Getting Ready for Winter: Q&A on Protecting Your Valves and Actuators from the Cold

Winter is just around the corner. And according to the current predictions, this one will be quite a doozy. Most of the northern part of the country is expected to get hit pretty hard. The Midwest should prepare for bitter cold snaps, while the Northeast will likely experience frequent storms and above-average snowfall.

What this means is you need to start thinking about winterizing your valves and actuators now, before it’s too late. This article provides a quick Q&A on why, how, and when to protect your equipment from the cold.

Why do you need to winterize valves and actuators?

Valves and actuators located outside or along pipelines are highly susceptible to the cold. If water gets into a valve and freezes, the valve will stop working. Even worse, frozen water can expand as much as 9%. If this happens to the water in your valve, the valve components could break. This can be a particular risk for buried valves, because the problem is difficult to see, often until it’s too late.

Valve and actuator problems are much easier — and much less expensive — to prevent than to correct. All it takes is proper winterization and maintenance.

How do you winterize valves and actuators?

The first step in ensuring your equipment makes it through the winter is regular maintenance. If your valves are in good shape already, preparing them for the winter will be much easier.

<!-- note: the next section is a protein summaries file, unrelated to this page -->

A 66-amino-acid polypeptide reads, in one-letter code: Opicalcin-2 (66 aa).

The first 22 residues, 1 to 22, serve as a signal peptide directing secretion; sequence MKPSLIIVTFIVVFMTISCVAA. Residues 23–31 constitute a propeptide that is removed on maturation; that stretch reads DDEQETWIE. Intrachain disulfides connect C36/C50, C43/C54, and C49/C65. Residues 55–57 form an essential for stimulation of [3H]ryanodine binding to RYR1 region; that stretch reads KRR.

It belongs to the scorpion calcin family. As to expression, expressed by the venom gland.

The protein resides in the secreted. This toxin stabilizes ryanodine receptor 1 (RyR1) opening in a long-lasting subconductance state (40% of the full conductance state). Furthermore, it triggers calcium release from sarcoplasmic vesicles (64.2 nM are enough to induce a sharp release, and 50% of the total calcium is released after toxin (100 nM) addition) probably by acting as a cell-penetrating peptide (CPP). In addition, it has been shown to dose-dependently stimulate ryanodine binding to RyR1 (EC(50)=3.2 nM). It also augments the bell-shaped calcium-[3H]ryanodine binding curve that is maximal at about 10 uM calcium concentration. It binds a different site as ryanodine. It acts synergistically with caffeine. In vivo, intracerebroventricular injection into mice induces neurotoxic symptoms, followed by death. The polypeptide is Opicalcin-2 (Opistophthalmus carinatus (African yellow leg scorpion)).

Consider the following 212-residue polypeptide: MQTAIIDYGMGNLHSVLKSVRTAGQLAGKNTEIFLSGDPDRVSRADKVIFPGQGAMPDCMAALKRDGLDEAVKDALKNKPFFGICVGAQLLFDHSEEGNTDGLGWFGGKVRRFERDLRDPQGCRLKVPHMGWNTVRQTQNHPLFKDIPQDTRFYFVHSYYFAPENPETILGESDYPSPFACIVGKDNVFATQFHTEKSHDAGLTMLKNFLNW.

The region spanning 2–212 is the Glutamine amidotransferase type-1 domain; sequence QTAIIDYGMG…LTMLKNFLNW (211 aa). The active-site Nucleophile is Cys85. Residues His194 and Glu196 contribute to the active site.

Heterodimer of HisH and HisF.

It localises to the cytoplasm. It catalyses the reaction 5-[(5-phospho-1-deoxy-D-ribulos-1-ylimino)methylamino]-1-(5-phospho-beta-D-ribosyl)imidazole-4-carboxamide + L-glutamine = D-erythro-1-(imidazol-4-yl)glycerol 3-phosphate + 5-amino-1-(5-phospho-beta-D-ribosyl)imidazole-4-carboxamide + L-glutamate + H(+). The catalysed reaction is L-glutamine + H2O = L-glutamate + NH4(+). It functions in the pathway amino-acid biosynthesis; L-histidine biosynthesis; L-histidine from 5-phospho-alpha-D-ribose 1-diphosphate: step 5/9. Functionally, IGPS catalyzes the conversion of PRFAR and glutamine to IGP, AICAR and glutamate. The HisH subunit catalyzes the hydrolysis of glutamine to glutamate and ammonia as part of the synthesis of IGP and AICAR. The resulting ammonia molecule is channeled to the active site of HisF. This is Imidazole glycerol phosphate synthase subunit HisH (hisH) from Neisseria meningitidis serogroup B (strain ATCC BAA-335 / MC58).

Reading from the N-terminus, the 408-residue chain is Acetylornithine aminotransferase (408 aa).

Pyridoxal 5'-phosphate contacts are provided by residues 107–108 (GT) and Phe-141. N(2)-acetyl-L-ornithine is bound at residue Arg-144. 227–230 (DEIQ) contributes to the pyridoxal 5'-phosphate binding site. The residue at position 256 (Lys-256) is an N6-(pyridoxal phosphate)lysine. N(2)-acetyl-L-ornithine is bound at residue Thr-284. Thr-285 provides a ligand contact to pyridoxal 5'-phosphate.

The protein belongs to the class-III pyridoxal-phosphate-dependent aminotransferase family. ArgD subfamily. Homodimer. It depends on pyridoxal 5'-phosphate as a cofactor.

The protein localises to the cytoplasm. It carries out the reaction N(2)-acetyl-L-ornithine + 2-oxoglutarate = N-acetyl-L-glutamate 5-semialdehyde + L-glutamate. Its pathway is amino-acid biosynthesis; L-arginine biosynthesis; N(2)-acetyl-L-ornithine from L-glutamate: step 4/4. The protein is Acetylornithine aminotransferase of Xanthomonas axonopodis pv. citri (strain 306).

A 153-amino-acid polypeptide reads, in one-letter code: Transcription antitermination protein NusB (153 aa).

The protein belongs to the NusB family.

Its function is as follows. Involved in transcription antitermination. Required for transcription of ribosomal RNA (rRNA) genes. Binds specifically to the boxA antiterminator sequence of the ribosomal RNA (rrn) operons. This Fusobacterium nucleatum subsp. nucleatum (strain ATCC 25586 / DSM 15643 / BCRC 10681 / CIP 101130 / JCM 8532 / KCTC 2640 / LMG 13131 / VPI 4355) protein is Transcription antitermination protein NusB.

As for what to do before the cold hits, Allied’s Pipeline and Actuation Service Manager Paul Warren recommends four approaches:

  • Annual winterization. The goal here is to make sure there is no water that could freeze, for example, by draining the water from a buried valve and filling it with antifreeze instead. This article provides a step-by-step guide on how to do that.
  • Winter lube. This valve lubricant works in sub-zero temperatures. We recommend a winter lube that’s good down to -40°F.
  • Hydraulic fluid. In cold areas, we recommend using high viscosity index (HVI) 15-weight oil in gas-over-hydraulic actuators.
  • Pre-filters in wet gas applications. To prevent water and other fluids from getting into natural gas areas, we recommend putting pre-filters on power gas inlets.

When should you winterize your valves and actuators?

Ideally, you should winterize your equipment annually before the first freeze. In many places, that means now.

Taking care of your equipment now can save you tens or even hundreds of thousands of dollars down the line, in downtime and repair costs. Contact us today so we can help you get ready for winter!

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